A New Dawn – Happy Bengali New Year


Hey nutan,
Dekha dik aar-baar janmero prothamo shubhokhan.
Tomar prokash hok kuhelika kori udghatan
Surjero moton.

O’ new beginning,
Let’s recall the gracious moment of birth once again.
May you shine like the sun as it clears the fog.

-Adapted from geetabitan.com

Our morning began with this Tagore song playing on YouTube, just to remind us of our roots. Yes, it’s the first day of 1427, as per the Bengali calendar. Today is often referred to as Poila Boishakh or the first day of Boishakh month.

As I explained this to my teenager, the playlist was paused on its third song. It’s so embarrassing that our neighbours hear Indian music wafting out of our windows, complained the teenager.

Fair enough, their generation prefers K-pops and J-pops over Indian classical. I switched to my earphones and enjoyed the songs as a flurry of Naba Barsho messages were exchanged with cousins and friends across the length and breadth of the whole wide world. Wow, I felt so connected!

By afternoon, I was exchanging notes with my Bengali friends in Auckland on what they did to herald the new year, if at all. Debjani Sen from Henderson shared a photo of a bowl of langcha dipped in sugar syrup – over WhatsApp. A cook par excellence, and always too modest to accept her advanced culinary skills, her message accompanying the photo was apologetic. “Sorry, this had to be virtual’. But the sweet dish had my mouth watering. If not for the lockdown, I would have surely headed over to her place for a taste of this delicacy.

My next call was to Arka Basu, a PhD student at the University of Auckland. “Oh, I did absolutely nothing,” he said, adding as an after-thought, “Unless, of course, you consider the fact that I marinated some chicken pieces in tandoori sauce. Will put it in the grill before dinner. That’s my lockdown treat!”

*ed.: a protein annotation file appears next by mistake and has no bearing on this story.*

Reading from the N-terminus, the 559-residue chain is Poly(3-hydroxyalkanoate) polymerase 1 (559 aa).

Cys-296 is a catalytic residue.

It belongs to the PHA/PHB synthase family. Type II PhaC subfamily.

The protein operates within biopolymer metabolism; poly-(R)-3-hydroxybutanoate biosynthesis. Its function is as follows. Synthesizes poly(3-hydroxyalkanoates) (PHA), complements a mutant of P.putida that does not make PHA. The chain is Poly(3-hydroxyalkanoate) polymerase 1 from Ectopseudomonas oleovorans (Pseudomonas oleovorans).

Does the day mean anything to you or did you even know it’s Poila Boishakh, I probed. “How can I forget – there’s always someone there to remind me on social media,” he said. There you go; I was reminded by my cousin’s early morning WhatsApp message from Melbourne. Just before I Zoomed in for my work meeting.

June Chakraborty was the next friend I turned to. An IT professional, June and her husband Vishal (non-Bengali) have been working from home during the lockdown. Not sure how they manage to keep 4-year-old Vihaan engaged. “Woke up and said to myself: okay let’s get to work,” replied June. “Vishal told Vihaan and they wished me together. Everyone seems to be connected to Naba Barsho and cooking stuff… somehow I am so disconnected this year.”

Researcher Ishita M Mendonsa also claimed she had done nothing. “It’s intense managing two under-5 kids and work,” she messaged back.

Oindrila Gupta called to tell how both her husband and she were busy with WFH. They will call up and wish their parents back in India. But with two kids at home, one is only 2 years old, it’s a challenge to just get through the work day. “We cleaned the house over the weekend because we knew today is Naba Barsho,” she added with a laugh.

As we were about to end the call, she added, “Last night, when I was cooking dinner, I found a rice in the husk – perhaps that’s symbolic of a new beginning.”


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